How Much Does It Cost To Get A Genetic Test

Every generation watches the world shrink a bit more as information becomes more and more accessible and globalization creeps into the new norm. Communication technology enables interaction on a worldwide scale and still we press forward into new territory seeking answers of the past in an attempt to pinpoint the cyclical and repetitive trends recurring in the future. With these goals in mind, a broad picture of the past is better painted when the brushes are detailed with exact precision starting at a cellular level. Yes, why we are the way we are stems from socio-economic influence, geographic location, linguistics and a myriad of other cultural impacts, however, not every hand molding the clay that shapes us is external. Our genetic code provides physical, psychological, and emotional traits intrinsic to our being and untouchable.

As globalization centralizes questions get answered yet more are asked. Taking a genetic test allows you to compare your genes to reference populations that might mirror your persona or deviate from it. From a simple swab, you can connect with distant relatives from a lineage you thought no relation or reveal a potential mutation that affects you and your future lines. Genetic tests make the impossible possible and thanks to the thoroughness these comprehensive reports provide, the cost is merely pennies in the wind.

The costs of genetic tests range from the different companies offering them to the various types of tests available. Ancestry.com currently has a genetic kit available for $99.00 that includes their best estimate on the makeup of your ethnic heritage. They also offer sales periodically throughout the year for prices as low as $69. The kit doesn’t necessarily provide an all-inclusive report but merely does it’s best to make matches to references populations based off of genetic markers. Ancestry.com also provides a subscription program that allows members different levels of access to the US database, International Database and news publications centered on genetic innovations.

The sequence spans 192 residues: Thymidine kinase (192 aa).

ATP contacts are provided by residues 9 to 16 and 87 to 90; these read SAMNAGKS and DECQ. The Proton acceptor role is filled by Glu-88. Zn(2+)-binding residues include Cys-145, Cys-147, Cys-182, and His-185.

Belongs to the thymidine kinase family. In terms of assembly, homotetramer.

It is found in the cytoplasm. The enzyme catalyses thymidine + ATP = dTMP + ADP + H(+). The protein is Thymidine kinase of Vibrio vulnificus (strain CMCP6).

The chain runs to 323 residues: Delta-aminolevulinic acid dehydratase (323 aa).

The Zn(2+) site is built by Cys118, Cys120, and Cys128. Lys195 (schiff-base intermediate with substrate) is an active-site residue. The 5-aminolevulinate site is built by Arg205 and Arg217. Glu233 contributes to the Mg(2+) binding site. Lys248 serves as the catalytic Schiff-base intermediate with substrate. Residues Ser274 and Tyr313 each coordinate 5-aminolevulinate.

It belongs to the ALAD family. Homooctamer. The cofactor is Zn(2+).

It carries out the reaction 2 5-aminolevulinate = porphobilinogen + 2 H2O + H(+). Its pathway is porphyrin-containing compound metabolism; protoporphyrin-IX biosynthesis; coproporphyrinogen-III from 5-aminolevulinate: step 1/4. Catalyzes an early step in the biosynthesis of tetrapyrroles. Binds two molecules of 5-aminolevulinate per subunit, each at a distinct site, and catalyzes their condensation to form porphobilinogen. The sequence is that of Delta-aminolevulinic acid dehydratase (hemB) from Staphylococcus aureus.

Another of the main genetic testing companies, 23andMe, has the same broad genetic test using reference populations to identify genetic markers and at the exact same price point, $99. They too have sales for as low as $79 throughout the year. This test is similar to Ancestry.com’s as an estimator of ethnicity based on geographic location per reference population with different regions pertaining to specific genes. Should you match a certain percentage with one of these regions, this means you have a segment of code identical to a person from that area. In addition to this ethnicity test, 23andMe has proven itself a pioneer in the world of genetics thanks to its dedication to linking DNA and health. They offer a report priced at $199 that takes the raw data established in their customer’s code and focuses on the health ramifications it revealed. The FDA is heavily involved in the labeling of this report since it is in fact used as a medical device. 23andMe is obligated to provide more research on genetics and health in order to maintain its legitimate title as a medical device. However, genetics is a finicky field and many markers imply one thing, but actually do another. This report is useful in helping those at risk of being carriers for inherited diseases or single gene disorders. For instance, if you and your spouse are both carriers of a certain disorder it’s important to take precaution when it comes to reproduction in order to avoid tragic infant fatality.

Another of the big three companies offering genetic testing is Family Tree DNA. This company offers three different types of genetic test: the Family Finder at $79, the Y-DNA at $169 and the mtDNA from $89. The Family Finder test is their autosomal test, or broad test for ethnicity geared towards genealogy enthusiasts. Again, this test simply matches genetic markers and estimates ethnicity makeup. The Y-DNA is only offered to men since females don’t have the Y chromosome and can’t trace their paternal line using a sex chromosome they don’t have. The mtDNA test reveals the maternal line using mitochondrial DNA available to both men and women. The mtDNA and Y-DNA tests are more thorough than the broad autosomal ethnicity tests because of their specificity to a certain lineage.

Other companies offering genetic tests at around the same price point include newcomer CRI Genetics with a DNA Kit being offered at $97 plus their new customer special discount. MyHeritage offers a test at $79 and several other companies stay within this same range.

Ultimately, the price of the DNA test reflects the accuracy of the data received simply because broader reporting is difficult to interpret and relies on reference populations for clear cut answers: reference populations that differ between each company’s database. The more specific Y-DNA and mtDNA cost more because the data is specific and a little bit more precise. The main takeaway here is that genetics doesn’t have a straight black and white formula. There are random segments of DNA implying completely inaccurate findings based on no error at all, just simple sporadic recombination. Then of course there is human error which is bound to happen as well as the guessing game of genetic markers. It is recommended to attain a higher understanding of your ancestry by DNA testing known relatives and comparing similarities between you and your family’s code. Access to information is a blessing and a curse and these genetic tests successfully connect the dots on many familial mysteries, but leave many in the dark.

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